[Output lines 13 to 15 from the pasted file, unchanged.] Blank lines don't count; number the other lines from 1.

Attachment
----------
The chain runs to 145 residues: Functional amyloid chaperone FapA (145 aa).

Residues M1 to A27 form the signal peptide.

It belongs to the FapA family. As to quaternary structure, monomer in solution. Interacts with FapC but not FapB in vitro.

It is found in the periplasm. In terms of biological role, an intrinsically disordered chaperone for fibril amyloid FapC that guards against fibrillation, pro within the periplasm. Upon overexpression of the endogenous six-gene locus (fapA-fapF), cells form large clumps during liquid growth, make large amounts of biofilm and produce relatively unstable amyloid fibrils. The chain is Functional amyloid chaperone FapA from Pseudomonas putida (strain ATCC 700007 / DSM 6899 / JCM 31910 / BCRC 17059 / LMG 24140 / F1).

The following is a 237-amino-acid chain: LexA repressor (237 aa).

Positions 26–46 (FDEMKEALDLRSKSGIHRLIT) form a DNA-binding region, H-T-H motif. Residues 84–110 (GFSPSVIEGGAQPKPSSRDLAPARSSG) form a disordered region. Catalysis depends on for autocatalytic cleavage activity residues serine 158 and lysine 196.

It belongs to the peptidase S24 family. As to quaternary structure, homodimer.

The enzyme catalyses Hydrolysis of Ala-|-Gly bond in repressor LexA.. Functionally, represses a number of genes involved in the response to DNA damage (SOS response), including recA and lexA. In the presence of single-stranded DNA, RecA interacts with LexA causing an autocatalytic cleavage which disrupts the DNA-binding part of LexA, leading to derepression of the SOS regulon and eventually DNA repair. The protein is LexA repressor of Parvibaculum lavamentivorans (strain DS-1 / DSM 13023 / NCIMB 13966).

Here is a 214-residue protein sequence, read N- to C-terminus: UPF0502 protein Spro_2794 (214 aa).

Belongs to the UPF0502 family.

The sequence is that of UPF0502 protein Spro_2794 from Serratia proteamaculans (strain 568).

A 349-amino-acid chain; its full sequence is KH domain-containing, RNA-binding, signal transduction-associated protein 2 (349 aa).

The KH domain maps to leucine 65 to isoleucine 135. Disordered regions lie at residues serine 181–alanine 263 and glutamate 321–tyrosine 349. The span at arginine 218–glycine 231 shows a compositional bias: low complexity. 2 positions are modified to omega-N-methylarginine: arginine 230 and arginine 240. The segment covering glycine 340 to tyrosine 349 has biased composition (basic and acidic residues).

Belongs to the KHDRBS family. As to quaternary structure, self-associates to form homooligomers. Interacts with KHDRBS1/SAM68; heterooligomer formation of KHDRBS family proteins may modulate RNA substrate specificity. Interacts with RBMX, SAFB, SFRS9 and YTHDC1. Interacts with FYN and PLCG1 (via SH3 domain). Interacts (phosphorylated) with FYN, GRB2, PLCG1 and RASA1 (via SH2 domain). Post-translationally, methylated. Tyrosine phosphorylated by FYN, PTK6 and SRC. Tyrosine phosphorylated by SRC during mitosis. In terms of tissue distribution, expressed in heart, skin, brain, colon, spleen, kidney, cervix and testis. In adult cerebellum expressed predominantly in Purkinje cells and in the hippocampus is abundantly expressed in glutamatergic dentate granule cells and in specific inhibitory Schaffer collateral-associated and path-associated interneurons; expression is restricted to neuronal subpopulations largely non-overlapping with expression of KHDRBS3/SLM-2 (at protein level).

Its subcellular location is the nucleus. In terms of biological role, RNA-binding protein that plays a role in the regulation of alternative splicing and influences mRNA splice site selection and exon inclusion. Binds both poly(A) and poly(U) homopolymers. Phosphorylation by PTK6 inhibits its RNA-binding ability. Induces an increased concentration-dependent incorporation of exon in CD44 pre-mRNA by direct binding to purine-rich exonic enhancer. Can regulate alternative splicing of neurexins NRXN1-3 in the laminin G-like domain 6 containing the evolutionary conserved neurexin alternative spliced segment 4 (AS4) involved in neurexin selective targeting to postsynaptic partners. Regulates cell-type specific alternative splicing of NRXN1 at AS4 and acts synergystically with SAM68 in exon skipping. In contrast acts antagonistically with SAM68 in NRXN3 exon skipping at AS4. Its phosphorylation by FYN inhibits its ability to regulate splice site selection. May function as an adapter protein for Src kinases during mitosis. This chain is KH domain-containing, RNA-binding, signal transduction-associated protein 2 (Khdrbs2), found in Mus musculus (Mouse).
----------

The KH domain maps to leucine 65 to isoleucine 135. Disordered regions lie at residues serine 181–alanine 263 and glutamate 321–tyrosine 349. The span at arginine 218–glycine 231 shows a compositional bias: low complexity. 2 positions are modified to omega-N-methylarginine: arginine 230 and arginine 240. The segment covering glycine 340 to tyrosine 349 has biased composition (basic and acidic residues).

Belongs to the KHDRBS family. As to quaternary structure, self-associates to form homooligomers. Interacts with KHDRBS1/SAM68; heterooligomer formation of KHDRBS family proteins may modulate RNA substrate specificity. Interacts with RBMX, SAFB, SFRS9 and YTHDC1. Interacts with FYN and PLCG1 (via SH3 domain). Interacts (phosphorylated) with FYN, GRB2, PLCG1 and RASA1 (via SH2 domain). Post-translationally, methylated. Tyrosine phosphorylated by FYN, PTK6 and SRC. Tyrosine phosphorylated by SRC during mitosis. In terms of tissue distribution, expressed in heart, skin, brain, colon, spleen, kidney, cervix and testis. In adult cerebellum expressed predominantly in Purkinje cells and in the hippocampus is abundantly expressed in glutamatergic dentate granule cells and in specific inhibitory Schaffer collateral-associated and path-associated interneurons; expression is restricted to neuronal subpopulations largely non-overlapping with expression of KHDRBS3/SLM-2 (at protein level).

Its subcellular location is the nucleus. In terms of biological role, RNA-binding protein that plays a role in the regulation of alternative splicing and influences mRNA splice site selection and exon inclusion. Binds both poly(A) and poly(U) homopolymers. Phosphorylation by PTK6 inhibits its RNA-binding ability. Induces an increased concentration-dependent incorporation of exon in CD44 pre-mRNA by direct binding to purine-rich exonic enhancer. Can regulate alternative splicing of neurexins NRXN1-3 in the laminin G-like domain 6 containing the evolutionary conserved neurexin alternative spliced segment 4 (AS4) involved in neurexin selective targeting to postsynaptic partners. Regulates cell-type specific alternative splicing of NRXN1 at AS4 and acts synergystically with SAM68 in exon skipping. In contrast acts antagonistically with SAM68 in NRXN3 exon skipping at AS4. Its phosphorylation by FYN inhibits its ability to regulate splice site selection. May function as an adapter protein for Src kinases during mitosis. This chain is KH domain-containing, RNA-binding, signal transduction-associated protein 2 (Khdrbs2), found in Mus musculus (Mouse).